Exercise. You’ll need to keep up your energy and spirits so you can be ready for the next great opportunity. Exercise is a natural mood enhancer, and the energy boost and healthy you achieve will show when you meet new people. The daily discipline of working out will be helpful when you get back into an office routine. You may even get a bonus – looking better in that new interview suit.
Nurture your spirit. It could be a spiritual practice like meditation or attending a service; it could simply be a walk in nature. Whatever makes you feel strong and inspired is good for your job search.
Turn off the television and read. You are what you read; if you read uplifting words from others who have come through difficult times, you’ll gain something from their wisdom and courage. You can research your target industry, catch up with a local newspaper, or read a good book on better job searches. (They’re free at the local library.)
Do something nice for someone else. No matter how sad or worried you feel, there is someone near you who has it worse and could use your help. Volunteer at a homeless shelter, bake a cake for an elderly neighbor, or read to kids at a school. Practice gratitude for the blessings you do have in your life. Again, what lifts your spirits is good for your job search and your long-term well being.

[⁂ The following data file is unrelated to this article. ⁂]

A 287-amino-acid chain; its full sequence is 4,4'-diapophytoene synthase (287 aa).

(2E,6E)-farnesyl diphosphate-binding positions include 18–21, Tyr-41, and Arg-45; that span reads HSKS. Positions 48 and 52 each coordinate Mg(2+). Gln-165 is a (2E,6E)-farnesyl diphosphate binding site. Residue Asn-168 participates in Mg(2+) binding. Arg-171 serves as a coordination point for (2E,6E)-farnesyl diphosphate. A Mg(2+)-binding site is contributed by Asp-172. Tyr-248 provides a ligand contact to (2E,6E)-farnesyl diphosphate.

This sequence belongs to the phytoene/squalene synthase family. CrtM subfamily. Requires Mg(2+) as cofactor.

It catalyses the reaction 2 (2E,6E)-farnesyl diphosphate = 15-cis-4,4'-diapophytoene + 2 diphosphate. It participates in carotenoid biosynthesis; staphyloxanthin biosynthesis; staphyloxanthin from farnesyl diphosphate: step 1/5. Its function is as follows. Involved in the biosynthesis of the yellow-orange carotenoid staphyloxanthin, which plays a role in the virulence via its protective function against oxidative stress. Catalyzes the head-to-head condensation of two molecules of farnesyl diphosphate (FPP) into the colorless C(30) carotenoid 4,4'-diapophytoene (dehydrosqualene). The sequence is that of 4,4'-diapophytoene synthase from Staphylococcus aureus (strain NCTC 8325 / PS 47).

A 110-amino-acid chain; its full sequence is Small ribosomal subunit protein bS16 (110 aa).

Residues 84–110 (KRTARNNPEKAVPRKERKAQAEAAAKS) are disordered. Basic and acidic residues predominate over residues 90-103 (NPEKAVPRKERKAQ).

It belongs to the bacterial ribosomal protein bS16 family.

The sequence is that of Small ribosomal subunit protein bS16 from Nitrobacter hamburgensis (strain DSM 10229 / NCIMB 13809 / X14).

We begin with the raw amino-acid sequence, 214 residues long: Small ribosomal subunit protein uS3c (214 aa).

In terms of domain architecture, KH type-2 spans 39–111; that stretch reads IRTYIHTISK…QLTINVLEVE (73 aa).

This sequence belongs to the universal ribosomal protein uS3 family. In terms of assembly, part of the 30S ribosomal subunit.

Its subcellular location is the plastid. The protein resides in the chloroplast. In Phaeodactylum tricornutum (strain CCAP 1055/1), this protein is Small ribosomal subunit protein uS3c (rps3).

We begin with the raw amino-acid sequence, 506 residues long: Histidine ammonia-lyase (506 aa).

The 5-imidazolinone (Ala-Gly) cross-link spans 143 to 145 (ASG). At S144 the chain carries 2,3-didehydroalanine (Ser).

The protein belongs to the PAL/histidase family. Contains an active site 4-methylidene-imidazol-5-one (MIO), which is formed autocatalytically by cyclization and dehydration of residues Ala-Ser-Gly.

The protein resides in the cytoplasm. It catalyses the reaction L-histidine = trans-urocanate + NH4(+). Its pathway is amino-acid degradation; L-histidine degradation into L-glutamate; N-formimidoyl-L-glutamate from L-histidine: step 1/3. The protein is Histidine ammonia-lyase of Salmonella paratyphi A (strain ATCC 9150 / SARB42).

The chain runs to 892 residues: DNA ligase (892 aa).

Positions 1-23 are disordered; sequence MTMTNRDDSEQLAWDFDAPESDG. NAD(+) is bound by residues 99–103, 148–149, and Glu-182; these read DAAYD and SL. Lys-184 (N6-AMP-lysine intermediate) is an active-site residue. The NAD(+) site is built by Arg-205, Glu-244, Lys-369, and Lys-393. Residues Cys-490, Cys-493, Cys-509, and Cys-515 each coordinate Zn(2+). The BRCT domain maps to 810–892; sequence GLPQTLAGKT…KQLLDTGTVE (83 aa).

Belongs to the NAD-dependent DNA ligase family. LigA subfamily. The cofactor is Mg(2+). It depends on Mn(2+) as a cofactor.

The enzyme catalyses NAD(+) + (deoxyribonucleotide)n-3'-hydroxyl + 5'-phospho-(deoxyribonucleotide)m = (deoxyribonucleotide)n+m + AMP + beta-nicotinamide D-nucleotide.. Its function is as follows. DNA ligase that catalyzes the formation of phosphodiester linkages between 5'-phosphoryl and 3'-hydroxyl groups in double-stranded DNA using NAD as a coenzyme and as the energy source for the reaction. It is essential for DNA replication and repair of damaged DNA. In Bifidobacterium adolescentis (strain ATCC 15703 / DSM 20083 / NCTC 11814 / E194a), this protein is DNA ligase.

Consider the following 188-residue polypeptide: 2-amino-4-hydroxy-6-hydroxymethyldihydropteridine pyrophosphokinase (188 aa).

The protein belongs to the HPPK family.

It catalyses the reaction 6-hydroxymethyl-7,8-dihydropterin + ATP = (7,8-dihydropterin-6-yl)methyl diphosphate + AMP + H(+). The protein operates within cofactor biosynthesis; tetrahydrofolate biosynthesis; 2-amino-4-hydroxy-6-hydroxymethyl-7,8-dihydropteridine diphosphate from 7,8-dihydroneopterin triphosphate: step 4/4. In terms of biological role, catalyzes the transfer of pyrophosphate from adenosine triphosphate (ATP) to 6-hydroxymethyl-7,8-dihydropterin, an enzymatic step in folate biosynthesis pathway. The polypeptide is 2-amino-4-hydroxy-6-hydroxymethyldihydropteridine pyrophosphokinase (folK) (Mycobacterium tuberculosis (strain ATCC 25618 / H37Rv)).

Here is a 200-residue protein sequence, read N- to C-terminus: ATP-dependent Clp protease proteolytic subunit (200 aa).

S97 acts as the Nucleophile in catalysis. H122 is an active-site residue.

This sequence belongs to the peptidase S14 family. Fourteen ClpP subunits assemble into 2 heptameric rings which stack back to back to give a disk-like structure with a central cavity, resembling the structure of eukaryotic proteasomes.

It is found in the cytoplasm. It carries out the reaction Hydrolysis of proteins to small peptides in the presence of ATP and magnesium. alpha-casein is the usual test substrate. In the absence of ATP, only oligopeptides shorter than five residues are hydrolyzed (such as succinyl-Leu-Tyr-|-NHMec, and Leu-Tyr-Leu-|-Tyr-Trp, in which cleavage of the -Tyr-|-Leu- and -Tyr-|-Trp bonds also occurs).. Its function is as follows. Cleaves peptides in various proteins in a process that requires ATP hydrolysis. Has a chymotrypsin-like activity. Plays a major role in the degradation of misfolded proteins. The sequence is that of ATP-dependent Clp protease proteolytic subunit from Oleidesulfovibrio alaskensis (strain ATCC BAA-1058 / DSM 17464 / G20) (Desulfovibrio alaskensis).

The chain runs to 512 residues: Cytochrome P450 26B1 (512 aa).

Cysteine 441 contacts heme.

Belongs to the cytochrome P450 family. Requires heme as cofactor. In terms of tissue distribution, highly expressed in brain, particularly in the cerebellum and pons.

Get out and meet someone new. Even on the days you don’t have a networking meeting or interview (and we hope those are rare,) you can make it a point to meet someone new as you’re running errands. Take the time to notice and reach out to someone at the dog park or your exercise class. Get to know a neighbor you’ve only waved to. They may be going through what you are, and might need a friend. Or have a great job – and a lead for you.
Candace’s background includes Human Resources, recruiting, training and assessment. She spent several years with a national staffing company, serving employers on both coasts. Her writing on business, career and employment issues has appeared in the Florida Times Union, the Jacksonville Business Journal, the Atlanta Journal Constitution and 904 Magazine, as well as several national publications and websites. Candace is often quoted in the media on local labor market and employment issues.
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